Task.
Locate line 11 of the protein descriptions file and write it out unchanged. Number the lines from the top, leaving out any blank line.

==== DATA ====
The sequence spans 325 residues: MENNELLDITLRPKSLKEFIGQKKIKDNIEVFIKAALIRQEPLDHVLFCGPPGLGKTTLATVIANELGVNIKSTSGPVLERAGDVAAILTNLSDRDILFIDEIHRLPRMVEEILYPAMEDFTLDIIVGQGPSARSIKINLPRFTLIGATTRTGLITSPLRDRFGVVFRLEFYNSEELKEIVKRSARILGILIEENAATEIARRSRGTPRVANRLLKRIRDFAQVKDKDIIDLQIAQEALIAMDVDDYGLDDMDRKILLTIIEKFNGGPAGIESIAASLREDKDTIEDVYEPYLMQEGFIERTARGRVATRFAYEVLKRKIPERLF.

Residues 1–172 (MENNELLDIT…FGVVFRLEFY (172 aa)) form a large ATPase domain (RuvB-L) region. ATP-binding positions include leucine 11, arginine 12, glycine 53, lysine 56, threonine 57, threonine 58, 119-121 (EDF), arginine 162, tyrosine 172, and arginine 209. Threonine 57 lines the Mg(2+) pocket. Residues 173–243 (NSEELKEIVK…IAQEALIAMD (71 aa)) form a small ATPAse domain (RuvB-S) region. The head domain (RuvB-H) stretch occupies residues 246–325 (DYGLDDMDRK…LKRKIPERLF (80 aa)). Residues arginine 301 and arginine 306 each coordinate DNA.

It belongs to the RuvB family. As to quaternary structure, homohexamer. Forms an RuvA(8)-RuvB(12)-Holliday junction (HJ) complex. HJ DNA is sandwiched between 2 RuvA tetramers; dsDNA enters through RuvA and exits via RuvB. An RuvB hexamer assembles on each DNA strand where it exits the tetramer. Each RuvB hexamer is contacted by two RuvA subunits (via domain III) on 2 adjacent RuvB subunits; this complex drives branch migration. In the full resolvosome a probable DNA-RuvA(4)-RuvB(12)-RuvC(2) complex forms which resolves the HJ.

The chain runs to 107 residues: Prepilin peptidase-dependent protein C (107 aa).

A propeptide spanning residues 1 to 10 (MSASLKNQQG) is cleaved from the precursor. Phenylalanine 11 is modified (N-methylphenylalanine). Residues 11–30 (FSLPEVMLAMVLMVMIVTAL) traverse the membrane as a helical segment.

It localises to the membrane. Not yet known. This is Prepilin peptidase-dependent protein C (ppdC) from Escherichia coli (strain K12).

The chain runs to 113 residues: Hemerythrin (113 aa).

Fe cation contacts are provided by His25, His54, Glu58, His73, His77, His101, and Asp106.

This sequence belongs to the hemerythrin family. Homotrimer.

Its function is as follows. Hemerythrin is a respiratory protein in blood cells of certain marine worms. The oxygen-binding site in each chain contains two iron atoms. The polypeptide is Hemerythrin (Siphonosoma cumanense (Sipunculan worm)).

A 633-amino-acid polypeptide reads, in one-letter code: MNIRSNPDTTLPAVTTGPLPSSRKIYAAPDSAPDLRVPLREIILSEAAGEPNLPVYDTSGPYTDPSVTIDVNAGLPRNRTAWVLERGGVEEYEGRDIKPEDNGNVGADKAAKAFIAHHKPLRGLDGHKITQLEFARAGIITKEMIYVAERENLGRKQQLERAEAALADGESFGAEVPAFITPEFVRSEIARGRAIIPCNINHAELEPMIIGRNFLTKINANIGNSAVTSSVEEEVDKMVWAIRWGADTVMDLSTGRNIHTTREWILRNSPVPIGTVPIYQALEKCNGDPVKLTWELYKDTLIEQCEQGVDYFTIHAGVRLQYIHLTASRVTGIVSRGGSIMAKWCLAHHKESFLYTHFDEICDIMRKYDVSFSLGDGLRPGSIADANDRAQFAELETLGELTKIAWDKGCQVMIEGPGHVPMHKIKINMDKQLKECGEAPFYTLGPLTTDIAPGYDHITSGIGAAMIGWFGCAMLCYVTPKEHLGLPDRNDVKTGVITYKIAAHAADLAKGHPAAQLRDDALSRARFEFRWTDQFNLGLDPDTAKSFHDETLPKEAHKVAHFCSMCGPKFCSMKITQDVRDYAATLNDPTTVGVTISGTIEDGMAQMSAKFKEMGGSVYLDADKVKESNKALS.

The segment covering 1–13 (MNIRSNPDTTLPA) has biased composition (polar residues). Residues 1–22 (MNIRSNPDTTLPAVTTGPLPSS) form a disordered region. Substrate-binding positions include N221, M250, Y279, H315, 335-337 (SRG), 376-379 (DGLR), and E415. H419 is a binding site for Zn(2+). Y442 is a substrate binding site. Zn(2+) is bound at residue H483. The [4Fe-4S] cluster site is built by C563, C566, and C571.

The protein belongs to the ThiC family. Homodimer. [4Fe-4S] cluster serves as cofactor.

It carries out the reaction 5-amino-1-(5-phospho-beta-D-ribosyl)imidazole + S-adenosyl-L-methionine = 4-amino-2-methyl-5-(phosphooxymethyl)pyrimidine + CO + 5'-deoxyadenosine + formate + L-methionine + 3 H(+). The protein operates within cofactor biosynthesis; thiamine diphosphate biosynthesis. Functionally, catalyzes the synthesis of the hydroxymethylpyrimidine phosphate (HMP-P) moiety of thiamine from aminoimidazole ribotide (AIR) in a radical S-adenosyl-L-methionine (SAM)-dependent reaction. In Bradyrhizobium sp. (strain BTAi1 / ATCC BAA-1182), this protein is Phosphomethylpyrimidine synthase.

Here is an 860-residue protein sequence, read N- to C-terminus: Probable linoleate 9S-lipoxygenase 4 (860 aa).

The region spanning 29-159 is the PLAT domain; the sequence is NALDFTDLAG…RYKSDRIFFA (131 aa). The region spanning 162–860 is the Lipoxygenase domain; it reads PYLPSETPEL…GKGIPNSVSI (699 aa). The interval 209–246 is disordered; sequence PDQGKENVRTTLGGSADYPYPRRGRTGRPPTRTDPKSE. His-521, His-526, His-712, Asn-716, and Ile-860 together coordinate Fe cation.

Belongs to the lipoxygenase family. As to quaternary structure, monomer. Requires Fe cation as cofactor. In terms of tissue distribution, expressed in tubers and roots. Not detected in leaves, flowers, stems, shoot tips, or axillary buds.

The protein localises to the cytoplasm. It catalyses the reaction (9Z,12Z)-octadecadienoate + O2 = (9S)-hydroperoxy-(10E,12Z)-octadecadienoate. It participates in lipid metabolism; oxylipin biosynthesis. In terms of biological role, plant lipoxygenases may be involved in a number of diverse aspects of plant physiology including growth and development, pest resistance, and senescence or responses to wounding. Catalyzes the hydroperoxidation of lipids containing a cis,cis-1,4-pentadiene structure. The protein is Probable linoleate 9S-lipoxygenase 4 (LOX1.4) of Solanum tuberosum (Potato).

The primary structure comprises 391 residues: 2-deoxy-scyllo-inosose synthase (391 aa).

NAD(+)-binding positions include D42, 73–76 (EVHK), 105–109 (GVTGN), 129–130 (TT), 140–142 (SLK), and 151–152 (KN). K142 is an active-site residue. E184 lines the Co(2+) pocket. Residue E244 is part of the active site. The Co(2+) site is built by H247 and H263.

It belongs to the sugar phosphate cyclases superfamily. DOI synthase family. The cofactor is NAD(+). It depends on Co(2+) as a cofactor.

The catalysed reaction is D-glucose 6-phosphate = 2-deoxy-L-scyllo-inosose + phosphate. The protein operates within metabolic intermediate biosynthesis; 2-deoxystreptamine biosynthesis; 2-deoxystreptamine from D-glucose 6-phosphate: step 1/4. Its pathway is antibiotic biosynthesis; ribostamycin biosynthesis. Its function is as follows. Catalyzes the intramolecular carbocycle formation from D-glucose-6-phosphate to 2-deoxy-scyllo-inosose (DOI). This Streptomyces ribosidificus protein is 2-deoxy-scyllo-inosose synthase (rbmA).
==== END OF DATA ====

A 633-amino-acid polypeptide reads, in one-letter code: MNIRSNPDTTLPAVTTGPLPSSRKIYAAPDSAPDLRVPLREIILSEAAGEPNLPVYDTSGPYTDPSVTIDVNAGLPRNRTAWVLERGGVEEYEGRDIKPEDNGNVGADKAAKAFIAHHKPLRGLDGHKITQLEFARAGIITKEMIYVAERENLGRKQQLERAEAALADGESFGAEVPAFITPEFVRSEIARGRAIIPCNINHAELEPMIIGRNFLTKINANIGNSAVTSSVEEEVDKMVWAIRWGADTVMDLSTGRNIHTTREWILRNSPVPIGTVPIYQALEKCNGDPVKLTWELYKDTLIEQCEQGVDYFTIHAGVRLQYIHLTASRVTGIVSRGGSIMAKWCLAHHKESFLYTHFDEICDIMRKYDVSFSLGDGLRPGSIADANDRAQFAELETLGELTKIAWDKGCQVMIEGPGHVPMHKIKINMDKQLKECGEAPFYTLGPLTTDIAPGYDHITSGIGAAMIGWFGCAMLCYVTPKEHLGLPDRNDVKTGVITYKIAAHAADLAKGHPAAQLRDDALSRARFEFRWTDQFNLGLDPDTAKSFHDETLPKEAHKVAHFCSMCGPKFCSMKITQDVRDYAATLNDPTTVGVTISGTIEDGMAQMSAKFKEMGGSVYLDADKVKESNKALS.